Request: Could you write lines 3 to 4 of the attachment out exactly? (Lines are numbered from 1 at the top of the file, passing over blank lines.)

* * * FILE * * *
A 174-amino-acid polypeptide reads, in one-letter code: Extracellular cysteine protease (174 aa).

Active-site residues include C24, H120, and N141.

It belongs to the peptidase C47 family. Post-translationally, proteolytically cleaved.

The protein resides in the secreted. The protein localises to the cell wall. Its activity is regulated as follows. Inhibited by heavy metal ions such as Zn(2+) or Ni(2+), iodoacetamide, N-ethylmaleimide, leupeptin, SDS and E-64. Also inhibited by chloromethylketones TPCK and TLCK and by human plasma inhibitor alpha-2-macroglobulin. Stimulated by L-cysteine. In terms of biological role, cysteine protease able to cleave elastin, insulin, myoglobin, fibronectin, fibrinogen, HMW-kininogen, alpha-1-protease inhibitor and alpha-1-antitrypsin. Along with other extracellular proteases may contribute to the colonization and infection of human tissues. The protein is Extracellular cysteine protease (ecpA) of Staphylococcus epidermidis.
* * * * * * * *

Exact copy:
It belongs to the peptidase C47 family. Post-translationally, proteolytically cleaved.

The protein resides in the secreted. The protein localises to the cell wall. Its activity is regulated as follows. Inhibited by heavy metal ions such as Zn(2+) or Ni(2+), iodoacetamide, N-ethylmaleimide, leupeptin, SDS and E-64. Also inhibited by chloromethylketones TPCK and TLCK and by human plasma inhibitor alpha-2-macroglobulin. Stimulated by L-cysteine. In terms of biological role, cysteine protease able to cleave elastin, insulin, myoglobin, fibronectin, fibrinogen, HMW-kininogen, alpha-1-protease inhibitor and alpha-1-antitrypsin. Along with other extracellular proteases may contribute to the colonization and infection of human tissues. The protein is Extracellular cysteine protease (ecpA) of Staphylococcus epidermidis.